The alien creatures bleed red and we see this when they are shot and killed by the human robots. It’s not something that lingers on screen for long and because the aliens are giant glob things, it’s not as graphic as it sounds… I will still tag this for YA, to be on the safe side, however.

Nothing to report here!

Aside from some shots where Mikako’s skirt is rather short, nothing to report here either.

Aliens are the only things to speak of here and I really don’t think that fully counts…

Personal impression:
I had actually seen this short film years ago, but catching it again on Crunchyroll, I decided it would be a good idea to re-watch it and review it. It was just as powerful the second time.
I’ll be honest here, the art in this is VERY rough. But when you realize every scene was handled by a single guy on his computer, the show becomes outright amazing. Shinkai pretty much single handedly crafted every aspect of this science fiction drama, from the tears floating in zero gravity to the slow, but powerful change in scenes between our lead’s fight against the alien invaders and her old classmate’s ageing life back on earth. This is definitely one of those rare cases where I believe the story is so strong that it’s worth bearing with the odd and very off artwork.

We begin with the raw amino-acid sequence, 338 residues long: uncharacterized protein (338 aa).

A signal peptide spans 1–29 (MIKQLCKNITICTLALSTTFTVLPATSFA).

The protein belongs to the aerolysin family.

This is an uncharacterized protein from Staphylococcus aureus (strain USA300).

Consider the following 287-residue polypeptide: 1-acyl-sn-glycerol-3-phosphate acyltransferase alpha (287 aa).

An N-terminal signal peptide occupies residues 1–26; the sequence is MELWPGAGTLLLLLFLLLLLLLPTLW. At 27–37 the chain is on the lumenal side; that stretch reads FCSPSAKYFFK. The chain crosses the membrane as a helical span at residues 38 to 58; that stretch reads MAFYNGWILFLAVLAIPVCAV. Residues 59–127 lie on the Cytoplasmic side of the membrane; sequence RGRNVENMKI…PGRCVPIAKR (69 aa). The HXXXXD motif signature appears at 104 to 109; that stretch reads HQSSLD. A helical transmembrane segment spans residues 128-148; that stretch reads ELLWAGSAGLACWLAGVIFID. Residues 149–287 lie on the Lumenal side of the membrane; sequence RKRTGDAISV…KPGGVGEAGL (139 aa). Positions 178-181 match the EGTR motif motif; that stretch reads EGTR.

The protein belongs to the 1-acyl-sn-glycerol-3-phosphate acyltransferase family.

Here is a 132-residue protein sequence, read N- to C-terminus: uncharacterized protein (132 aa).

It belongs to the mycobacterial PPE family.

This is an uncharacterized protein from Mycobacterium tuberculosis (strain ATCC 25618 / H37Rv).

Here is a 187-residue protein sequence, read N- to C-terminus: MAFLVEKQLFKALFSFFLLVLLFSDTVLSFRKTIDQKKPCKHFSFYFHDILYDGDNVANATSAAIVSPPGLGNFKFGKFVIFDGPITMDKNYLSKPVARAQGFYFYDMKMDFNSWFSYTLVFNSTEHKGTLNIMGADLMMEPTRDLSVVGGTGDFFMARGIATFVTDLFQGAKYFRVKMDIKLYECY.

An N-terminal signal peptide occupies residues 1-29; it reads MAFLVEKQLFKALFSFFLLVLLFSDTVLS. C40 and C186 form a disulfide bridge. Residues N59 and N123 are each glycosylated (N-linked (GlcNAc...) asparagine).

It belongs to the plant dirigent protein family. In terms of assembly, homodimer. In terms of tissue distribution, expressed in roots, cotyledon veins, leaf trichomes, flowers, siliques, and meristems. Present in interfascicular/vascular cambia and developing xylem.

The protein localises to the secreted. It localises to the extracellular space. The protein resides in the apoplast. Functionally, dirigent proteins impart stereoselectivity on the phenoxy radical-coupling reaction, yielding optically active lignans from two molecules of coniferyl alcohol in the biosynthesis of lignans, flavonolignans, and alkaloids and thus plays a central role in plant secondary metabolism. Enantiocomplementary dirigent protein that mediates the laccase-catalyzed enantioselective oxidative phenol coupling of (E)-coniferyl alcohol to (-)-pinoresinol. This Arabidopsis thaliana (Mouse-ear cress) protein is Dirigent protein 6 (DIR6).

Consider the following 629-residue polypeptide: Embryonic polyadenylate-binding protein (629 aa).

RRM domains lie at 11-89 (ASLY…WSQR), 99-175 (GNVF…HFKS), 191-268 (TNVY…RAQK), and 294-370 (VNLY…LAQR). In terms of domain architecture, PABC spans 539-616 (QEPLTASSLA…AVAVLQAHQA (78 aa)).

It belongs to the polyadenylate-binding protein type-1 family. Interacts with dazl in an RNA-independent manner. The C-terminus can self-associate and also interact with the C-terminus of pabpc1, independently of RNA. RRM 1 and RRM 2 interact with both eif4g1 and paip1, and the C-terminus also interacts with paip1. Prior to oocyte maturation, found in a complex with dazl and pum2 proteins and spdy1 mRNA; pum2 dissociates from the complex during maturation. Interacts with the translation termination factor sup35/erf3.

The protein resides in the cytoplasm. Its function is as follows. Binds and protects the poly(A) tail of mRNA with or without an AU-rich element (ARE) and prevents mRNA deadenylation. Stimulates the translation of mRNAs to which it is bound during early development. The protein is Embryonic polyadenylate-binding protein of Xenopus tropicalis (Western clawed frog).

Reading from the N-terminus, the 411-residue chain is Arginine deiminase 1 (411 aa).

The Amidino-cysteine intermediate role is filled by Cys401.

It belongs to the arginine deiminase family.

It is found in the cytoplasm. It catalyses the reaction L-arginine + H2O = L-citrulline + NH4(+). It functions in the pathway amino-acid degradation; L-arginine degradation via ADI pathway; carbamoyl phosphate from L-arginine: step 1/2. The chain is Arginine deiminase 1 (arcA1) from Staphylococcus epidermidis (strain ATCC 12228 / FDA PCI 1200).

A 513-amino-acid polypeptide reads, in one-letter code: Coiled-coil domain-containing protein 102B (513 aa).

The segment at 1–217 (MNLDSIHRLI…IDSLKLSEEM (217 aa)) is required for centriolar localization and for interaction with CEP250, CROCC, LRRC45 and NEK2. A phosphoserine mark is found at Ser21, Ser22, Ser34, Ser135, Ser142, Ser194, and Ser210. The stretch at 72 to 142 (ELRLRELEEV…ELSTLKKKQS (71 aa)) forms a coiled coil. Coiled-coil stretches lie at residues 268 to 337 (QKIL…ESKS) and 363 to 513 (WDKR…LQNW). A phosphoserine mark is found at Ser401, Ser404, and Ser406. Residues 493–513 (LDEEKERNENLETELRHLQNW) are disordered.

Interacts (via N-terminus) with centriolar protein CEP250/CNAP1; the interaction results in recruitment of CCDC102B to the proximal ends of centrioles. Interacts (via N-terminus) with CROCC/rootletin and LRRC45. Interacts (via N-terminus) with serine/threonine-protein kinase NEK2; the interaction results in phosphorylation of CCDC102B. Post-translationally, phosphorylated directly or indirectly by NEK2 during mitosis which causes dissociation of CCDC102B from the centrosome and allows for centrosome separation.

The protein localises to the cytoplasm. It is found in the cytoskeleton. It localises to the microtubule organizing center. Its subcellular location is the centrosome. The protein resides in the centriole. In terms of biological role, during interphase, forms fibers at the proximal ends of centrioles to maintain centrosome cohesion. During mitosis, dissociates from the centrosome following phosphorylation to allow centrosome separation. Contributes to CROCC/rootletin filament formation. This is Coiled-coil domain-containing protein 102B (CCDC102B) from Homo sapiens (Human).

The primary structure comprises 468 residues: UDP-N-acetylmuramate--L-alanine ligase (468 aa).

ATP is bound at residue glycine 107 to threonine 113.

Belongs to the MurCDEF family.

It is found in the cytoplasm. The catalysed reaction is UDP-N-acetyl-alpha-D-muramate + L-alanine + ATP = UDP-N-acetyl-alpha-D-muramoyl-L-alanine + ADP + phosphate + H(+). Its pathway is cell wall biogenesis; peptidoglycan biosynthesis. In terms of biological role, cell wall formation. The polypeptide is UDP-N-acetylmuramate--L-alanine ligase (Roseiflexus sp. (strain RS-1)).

If you’re looking for a watertight science fiction, this won’t be it. But if you want some feels alongside your space fantasy work? This has it in spades. And, yes, this guy got hired after making this and, yes, his other films improved. This one is still worth the time to watch it, however, and I do recommend it for anyone who loves science fiction.

Personal raring: Young adult

Episodes: 1 (25 min)
Languages: sub and dub
Official rating: TV14
Genre: Drama, action, science fiction
Company: CoMix Wave Films
Production: Makoto Shinkai
Official streaming: Crunchyroll

Extra: Preach it!